"Wasp Pollination". USDA Forest Service. Retrieved 5 August 2015. Sühs; Somavilla; Putzke; Köhler (2009). "Pollen vector wasps ( ... While the vast majority of wasps play no role in pollination, a few species can effectively transport pollen and pollinate ... therefore contributing for potential pollination of several plant species. Pollen wasps in the subfamily Masarinae gather ...
"Cross Pollination". Archived from the original on 2019-03-01. Retrieved 2019-03-01. Gallery, Kamloops Art. " ... 2017 - Cross Pollination, 516 Arts, Albuquerque, New Mexico, USA. 2017 - AlterNation, Kamloops Art Gallery, Kamloops, British ...
"Pollination Canada". Retrieved 16 November 2014. "Pollination Canada partners". "The Bauta Family Initiative on Canadian Seed ... Pollination Canada has 28 other partner organizations. In February 2013, Gretchen Bauta, Canadian philanthropist and daughter ... Seeds of Diversity initiated a project called Pollination Canada with the aim of increasing awareness of native bees and ... crop genetic diversity and the redesign of pollination strategies". Seeds of Diversity originated in 1984 as the Heritage Seed ...
In addition to other forms of pollination, this plant is adapted to rain-pollination. The Latin specific name ossifragum means ... Rain-pollination. I kommission hos E. Munksgaard. Retrieved 26 May 2018. McClintock, David; Fitter, R.S.R. (1961). The Pocket ...
Hagerup, O. (1951) Pollination in the Faroes - in spite of rain and poverty in insects. Biologiske Meddelelser, Kongelige ... Pollination in Liparis and Malaxis). Botanisk Tidsskrift 45: 396-402. Hagerup, O. (1942) The morphology and biology of the ... Ant pollination). Botanisk Tidsskrift 46: 116-123. Hagerup, O. (1944) Notes on some boreal polyploids. Hereditas 30: 152-160. ... Hagerup, O. (1932) On Pollination in the extremely hot air at Timbuctu. Dansk Botanisk Arkiv 8 (1): 1-20. Hagerup, O. (1933) ...
"Wasp Pollination". Forest Service, US Dept. of Agriculture. Retrieved July 15, 2021. Larson, Peggy. Lives of Social ... although they are capable of pollination). Yellowjackets have lance-like stingers with small barbs, and typically sting ...
Pollination Biology. Vol. Chapter 9. pp. 265-310. doi:10.1007/978-94-007-1942-2_9. ISBN 978-94-007-1941-5. Stewart, Alyssa B.; ... Biotic pollination methods require pollinators such as insects (e.g. bees, butterflies, moths, wasps, beetles, and other ... Angiosperms (flowering plants) require some form of pollination-many of which require another animal to transfer pollen from ... In the event that an animal uses a different pollination source, plants can become reproductively isolated.: 193 Pollinator ...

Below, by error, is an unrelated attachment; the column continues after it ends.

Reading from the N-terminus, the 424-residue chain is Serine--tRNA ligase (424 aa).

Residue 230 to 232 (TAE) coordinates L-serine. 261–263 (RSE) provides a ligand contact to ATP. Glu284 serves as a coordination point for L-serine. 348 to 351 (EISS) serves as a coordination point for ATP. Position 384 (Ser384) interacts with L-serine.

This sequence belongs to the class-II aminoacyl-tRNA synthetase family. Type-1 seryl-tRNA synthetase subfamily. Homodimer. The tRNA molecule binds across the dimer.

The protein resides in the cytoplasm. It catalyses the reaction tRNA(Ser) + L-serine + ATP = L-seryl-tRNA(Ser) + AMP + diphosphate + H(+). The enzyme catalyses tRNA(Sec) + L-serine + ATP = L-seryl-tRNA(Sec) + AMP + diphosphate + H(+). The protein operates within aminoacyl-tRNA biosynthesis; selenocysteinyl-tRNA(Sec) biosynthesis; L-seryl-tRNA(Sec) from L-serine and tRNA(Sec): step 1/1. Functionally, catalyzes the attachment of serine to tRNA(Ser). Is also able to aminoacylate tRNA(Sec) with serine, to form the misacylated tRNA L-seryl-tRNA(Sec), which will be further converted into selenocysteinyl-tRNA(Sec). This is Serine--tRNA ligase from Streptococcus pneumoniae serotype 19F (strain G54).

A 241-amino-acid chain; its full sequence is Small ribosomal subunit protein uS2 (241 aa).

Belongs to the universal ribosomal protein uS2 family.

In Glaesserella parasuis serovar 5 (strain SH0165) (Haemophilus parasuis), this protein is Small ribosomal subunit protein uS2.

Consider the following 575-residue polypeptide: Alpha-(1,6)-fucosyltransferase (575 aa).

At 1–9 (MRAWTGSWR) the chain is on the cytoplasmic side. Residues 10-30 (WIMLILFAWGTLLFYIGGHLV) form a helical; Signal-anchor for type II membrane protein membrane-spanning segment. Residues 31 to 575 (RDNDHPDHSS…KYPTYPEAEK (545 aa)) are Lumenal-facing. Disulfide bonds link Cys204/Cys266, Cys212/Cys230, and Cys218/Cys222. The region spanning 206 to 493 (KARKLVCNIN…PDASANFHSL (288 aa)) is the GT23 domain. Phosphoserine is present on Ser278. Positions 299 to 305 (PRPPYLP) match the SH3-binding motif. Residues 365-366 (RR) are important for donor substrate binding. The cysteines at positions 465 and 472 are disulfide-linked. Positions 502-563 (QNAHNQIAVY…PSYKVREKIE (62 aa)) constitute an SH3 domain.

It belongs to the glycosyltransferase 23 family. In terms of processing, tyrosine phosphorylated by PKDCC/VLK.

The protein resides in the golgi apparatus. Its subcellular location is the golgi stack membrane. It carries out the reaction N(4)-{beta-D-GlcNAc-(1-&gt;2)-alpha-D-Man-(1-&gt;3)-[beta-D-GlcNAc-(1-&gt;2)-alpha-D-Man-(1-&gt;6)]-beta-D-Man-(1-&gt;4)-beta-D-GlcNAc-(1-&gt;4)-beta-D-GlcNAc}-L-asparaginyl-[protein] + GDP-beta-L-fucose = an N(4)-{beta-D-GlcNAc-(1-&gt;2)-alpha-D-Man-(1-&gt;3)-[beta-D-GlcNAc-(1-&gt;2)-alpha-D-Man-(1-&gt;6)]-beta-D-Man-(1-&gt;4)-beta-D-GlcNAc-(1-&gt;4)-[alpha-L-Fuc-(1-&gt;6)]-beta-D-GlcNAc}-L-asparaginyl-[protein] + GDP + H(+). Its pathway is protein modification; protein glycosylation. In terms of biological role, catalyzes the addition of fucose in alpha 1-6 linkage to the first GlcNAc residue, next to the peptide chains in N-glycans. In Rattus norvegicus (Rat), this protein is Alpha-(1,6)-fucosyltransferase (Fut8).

reptans (L.) E. Meyer). In addition to other forms of pollination, this plant is adapted to rain-pollination. Ranunculus ... Rain-pollination. I kommission hos E. Munksgaard. Retrieved 26 May 2018. Media related to Ranunculus flammula at Wikimedia ...
In addition to other forms of pollination, this plant is adapted to rain-pollination. Caltha palustris is infertile when self- ... Rain-pollination. I kommission hos E. Munksgaard. Retrieved 26 May 2018. Lundqvist, Arne (1992). "The self-incompatibility ...
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Pollination energetics in avian communities: simple concepts and complex realities. Authors:. Carpenter, F. L.. Publication ...
THE POLLINATION PROJECT FOUNDATION. Board of directors as of 06/26/2020 SOURCE: Self-reported by organization ... The Pollination Project believes in the power of ordinary people to do extraordinary things. We make $1000 seed grants to ... THE POLLINATION PROJECT FOUNDATION Think $1000 cant make a difference?. aka The Pollination Project , Berkeley, CA , https:// ...
pollination. * Helping with the germination of algae, crustaceans called idotea are the bees knees of the seas. Nature August ...
Our mission is to empower young people to affect positive change in their communities. You can help build a better tomorrow. It starts right here. Right now ...
... say theyre starting to see mounting evidence that this years crop is going to fall short of its full potential as pollination ... I checked pollination and was disappointed. The tip of the ear did not pollinate. Even a few kernels that didnt pollinate in ... "Indications are that scattered kernels from poor pollination are being found at the base of the ear more than at the tip, which ... "While the weather was generally favorable during the peak period of pollination, it was warm during the third week of July, and ...
And if neonicotinoids are disrupting pollination of apples, they are likely to also be disrupting pollination of many other ... About 30 per cent of agricultural crops depend on pollination by insects or other animals, with an estimated global value to ... "Our work highlights the importance of pollination services, and including that in the debate about whether to ban or restrict ... "There may also be knock-on effects for pollination of wild flowers growing on or near farms." ...